Revitalized NAC for LAN and Cloud
As long as enterprise organizations try to maintain private networks, the challenge of determining which devices are considered safe for entry will remain. Whether this access decision is made using physical or virtual enforcement controls does not matter much from a policy perspective. Organizations desiring private LANs will simply want something workable to determine which devices are allowed admission, and which are not.
Traditional enterprise local area security teams have relied on a technology known as network access control or NAC to provide such policy enforcement. NAC is sort of like transportation security at your local airport: You arrive at a checkpoint, you present requested credentials, you go through some careful screening, and then an access decision is made. None of this is convenient, and none of it happens instantaneously. But we all agree that it is necessary.
What are the prospects for NAC in a world where the traditional LAN is being rapidly evolved by mobile and cloud? And what of the disappointment many security experts have previously expressed with NAC?
Enterprise NAC faces challenges, and many 802.1X-based implementations burdened by unbridled complexity. But the prospects for NAC in the modern enterprise are dramatically improving, coupled with powerful means for extending such protections to the cloud. “Next generation network access controls for cloud,” according to Portnox CEO Ofer Amitai, “will be a critically important component of the virtual enterprise.”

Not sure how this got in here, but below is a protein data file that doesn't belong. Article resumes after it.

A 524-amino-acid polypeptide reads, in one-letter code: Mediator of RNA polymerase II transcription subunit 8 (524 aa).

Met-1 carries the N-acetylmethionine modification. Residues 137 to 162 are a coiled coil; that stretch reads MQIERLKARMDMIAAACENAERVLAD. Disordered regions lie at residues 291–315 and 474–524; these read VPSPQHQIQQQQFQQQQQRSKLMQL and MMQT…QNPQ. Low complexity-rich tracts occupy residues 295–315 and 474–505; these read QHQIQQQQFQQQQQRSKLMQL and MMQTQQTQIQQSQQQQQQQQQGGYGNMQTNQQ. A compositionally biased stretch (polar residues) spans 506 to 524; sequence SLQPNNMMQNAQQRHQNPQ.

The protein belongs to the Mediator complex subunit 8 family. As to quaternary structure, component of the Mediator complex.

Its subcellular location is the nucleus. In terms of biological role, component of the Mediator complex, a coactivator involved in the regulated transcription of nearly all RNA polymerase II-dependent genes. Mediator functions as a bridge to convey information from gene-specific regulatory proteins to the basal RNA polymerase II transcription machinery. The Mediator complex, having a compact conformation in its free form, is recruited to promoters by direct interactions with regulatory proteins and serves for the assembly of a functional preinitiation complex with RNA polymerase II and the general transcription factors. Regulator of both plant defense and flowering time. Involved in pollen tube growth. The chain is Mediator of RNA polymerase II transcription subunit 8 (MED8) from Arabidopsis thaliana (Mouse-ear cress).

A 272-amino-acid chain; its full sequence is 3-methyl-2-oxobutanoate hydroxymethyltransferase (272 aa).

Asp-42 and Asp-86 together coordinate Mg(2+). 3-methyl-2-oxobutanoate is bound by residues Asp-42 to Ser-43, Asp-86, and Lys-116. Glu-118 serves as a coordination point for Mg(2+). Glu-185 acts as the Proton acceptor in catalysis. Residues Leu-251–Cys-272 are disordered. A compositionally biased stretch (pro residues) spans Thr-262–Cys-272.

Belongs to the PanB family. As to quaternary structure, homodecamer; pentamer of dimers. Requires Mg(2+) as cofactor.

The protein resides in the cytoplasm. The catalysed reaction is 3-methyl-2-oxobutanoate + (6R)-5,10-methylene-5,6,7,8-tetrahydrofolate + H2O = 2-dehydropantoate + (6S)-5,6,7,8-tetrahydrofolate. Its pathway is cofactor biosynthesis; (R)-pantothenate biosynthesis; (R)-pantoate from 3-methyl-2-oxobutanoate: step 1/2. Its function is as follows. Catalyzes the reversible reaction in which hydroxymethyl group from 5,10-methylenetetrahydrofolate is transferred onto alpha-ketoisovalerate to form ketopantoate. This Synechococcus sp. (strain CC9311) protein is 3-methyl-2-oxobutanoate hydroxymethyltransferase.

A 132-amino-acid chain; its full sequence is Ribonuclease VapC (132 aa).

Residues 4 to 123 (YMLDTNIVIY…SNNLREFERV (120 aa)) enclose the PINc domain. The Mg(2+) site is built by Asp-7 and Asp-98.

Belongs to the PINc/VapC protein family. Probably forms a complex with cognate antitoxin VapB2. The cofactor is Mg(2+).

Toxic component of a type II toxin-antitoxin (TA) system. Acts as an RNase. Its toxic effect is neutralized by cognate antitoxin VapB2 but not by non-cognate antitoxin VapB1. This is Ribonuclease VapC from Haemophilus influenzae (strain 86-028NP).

The original approaches to NAC had several challenges from the outset. First, they tended to be vendor specific, with required endpoint agents, and mitigations based on network traffic manipulation. These methods carried considerable downside; for example, few non-trivial networks are built on the capability and offerings of a single network vendor. Even in the presence of standards, interoperability issues were often the root cause of problems.
Portnox has focused its NAC product efforts on addressing these challenges directly for both the enterprise LAN and the extended hybrid cloud (to include IoT systems as well). Seamless, agnostic coverage of multiple vendor deployments, for example, is one of the focus areas of Portnox – and this should be welcome news to any network security manager supporting complex functional requirements for the hybrid enterprise.
Perhaps the most evolved NAC consideration in the Portnox suite is its emphasis on visibility across access layers. Surprisingly, early attempts at visibility from NAC were downplayed, simply because the (stubborn) presumption was that access policy would be enforced at LAN admission time. This carries the logical assumption that only good devices would ever be permitted entry to the LAN – which we all know is not how things evolved.
All of this is good news for any CISO team operating on an existing perimeter-based LAN (which means essentially every CISO team), with clear transition on-going toward hybrid cloud. The requirements to protect admission and entry to the corporate network remains a control demand in every framework I’ve ever seen. It, therefore, stands to reason that teams should partner with NAC vendors who understand the present – as well as the future.